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Edyta’s Blog: The Ballad of John Clare

When you think of Victorian poets whom you’ve heard of and whose work is familiar to you, the odds are that those poets will be, for instance, Robert Browning, Alfred Lord Tennyson or Christina Rossetti. But there was also a poet at the time who’s been gaining recognition after his lifetime and who had produced a significant amount of poetry. His name is John Clare.
As I discovered Clare a few years ago, I was surprised that a figure that prolific is so little known. When I say little, I mean that every literature enthusiast knows Keats and Coleridge, few, however, have heard of Clare. Neither had I. When I came across his poem ‘I Am!’ I was smitten with the author’s sensitivity and I remembered his name.
Recently I had a chance to read ‘The Ballad of John Clare’ written by Hugh Lupton and published by Dedalus in 2010 and I was interested to see the author’s take on the life of John Clare. It sometimes happens that a famous artist’s life and gift are dramatised and given an atmosphere of mystery. Consequently, I anticipated a novel which would do exactly that – depict an unhappy prodigy whose only comfort in life was his own art. But I was pleasantly surprised when I started reading.
In his novel Lupton introduces us to the world which John Clare was familiar with and which shaped him as a person and as a poet. When you read Clare’s poems, you notice that there are two main concerns. The first is the country, its nature and customs and the second is the solitary individual who craves for love and tries to make peace with himself. Lupton depicts these concerns by a detailed portrayal of the country life and descriptions of the character of John Clare. Indeed, the chapters in the novel are divided in such a way that each one is a name of a custom or a season such as Sheepshearing and Christmas. The novel starts with the Rogation Sunday during which the village comes together and in those circumstances the reader meets the characters for the first time. As far as the character of the poet is concerned, we learn: ‘He is bookish and solitary and cannot seem to set his hand to any trade.’ Also his posture stands out as he is ‘some five feet tall from head to foot.’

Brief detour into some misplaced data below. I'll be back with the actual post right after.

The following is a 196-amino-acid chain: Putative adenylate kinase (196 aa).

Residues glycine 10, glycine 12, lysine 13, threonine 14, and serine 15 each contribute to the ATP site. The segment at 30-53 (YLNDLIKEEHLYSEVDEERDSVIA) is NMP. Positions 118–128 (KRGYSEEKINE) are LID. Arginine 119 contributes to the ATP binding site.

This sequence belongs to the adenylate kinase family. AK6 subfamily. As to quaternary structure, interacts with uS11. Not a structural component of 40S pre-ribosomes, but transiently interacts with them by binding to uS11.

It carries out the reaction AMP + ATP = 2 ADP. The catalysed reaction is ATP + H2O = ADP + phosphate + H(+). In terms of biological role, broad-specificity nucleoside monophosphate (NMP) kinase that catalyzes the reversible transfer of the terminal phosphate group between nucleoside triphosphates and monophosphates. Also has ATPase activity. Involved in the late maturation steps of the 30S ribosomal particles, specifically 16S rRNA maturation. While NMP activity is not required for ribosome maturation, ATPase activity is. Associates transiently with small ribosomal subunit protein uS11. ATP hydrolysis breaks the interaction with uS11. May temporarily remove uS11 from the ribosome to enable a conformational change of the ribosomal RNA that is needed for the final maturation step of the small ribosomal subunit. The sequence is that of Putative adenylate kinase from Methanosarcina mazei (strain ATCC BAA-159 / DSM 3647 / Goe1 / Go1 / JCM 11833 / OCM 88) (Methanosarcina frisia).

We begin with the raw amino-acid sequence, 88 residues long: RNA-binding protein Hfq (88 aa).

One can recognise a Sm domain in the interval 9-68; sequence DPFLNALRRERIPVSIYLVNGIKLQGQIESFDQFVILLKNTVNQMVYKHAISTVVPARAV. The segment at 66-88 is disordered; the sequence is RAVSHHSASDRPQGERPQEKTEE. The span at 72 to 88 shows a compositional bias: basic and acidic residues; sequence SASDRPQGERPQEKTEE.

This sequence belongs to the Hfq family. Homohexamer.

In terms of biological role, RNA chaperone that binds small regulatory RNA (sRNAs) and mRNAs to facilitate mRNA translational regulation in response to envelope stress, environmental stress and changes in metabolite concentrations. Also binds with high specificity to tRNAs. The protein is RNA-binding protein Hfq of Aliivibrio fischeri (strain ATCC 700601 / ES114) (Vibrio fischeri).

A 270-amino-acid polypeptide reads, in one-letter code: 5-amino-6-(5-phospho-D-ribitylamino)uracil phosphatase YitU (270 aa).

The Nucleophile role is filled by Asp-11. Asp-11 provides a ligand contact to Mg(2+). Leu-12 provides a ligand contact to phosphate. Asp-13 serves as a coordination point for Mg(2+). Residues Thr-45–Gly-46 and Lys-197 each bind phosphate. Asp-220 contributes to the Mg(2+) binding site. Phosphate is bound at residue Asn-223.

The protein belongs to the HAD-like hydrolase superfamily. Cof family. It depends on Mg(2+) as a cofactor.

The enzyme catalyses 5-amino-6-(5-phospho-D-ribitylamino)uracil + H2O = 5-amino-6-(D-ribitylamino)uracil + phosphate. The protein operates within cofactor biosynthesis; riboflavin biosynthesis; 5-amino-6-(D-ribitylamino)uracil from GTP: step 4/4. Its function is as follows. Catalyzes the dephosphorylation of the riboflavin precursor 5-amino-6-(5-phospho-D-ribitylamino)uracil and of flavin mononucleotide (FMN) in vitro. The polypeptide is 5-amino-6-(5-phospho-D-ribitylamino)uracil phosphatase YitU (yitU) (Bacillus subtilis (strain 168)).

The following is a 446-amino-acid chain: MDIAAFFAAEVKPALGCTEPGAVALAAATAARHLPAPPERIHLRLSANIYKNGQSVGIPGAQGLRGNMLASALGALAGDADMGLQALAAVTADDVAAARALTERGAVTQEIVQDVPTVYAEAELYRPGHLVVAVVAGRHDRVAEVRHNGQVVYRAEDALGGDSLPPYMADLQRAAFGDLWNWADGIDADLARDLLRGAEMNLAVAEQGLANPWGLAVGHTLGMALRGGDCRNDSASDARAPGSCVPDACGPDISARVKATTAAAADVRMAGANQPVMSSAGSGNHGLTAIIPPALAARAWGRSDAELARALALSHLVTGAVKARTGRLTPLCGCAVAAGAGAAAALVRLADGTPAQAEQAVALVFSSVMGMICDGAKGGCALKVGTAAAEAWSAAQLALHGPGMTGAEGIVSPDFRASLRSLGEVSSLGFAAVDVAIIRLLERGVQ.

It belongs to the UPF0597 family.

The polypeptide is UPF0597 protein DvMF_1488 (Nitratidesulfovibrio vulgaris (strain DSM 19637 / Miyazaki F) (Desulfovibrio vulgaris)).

What is important is that Lupton does not focus on the poet but on the man. Also, the novel depicts the figure of the poet during his early years of his life when he was turning from a young boy to an adult. Consequently, it is for the reader to decide in what way Clare’s environment influenced him and how his experiences seeped into his poetry.
‘The Ballad of John Clare’ is an interesting read because of the soulful images that the author provides, such as the descriptions of nature or the scene of Clare’s first kiss. The novel is a tribute to John Clare as it brings the reader closer to the poet’s beloved environment. More than that, one sympathises with the figure of the poet as he is not depicted as a prodigy but as a man whose concerns are the same as ours.

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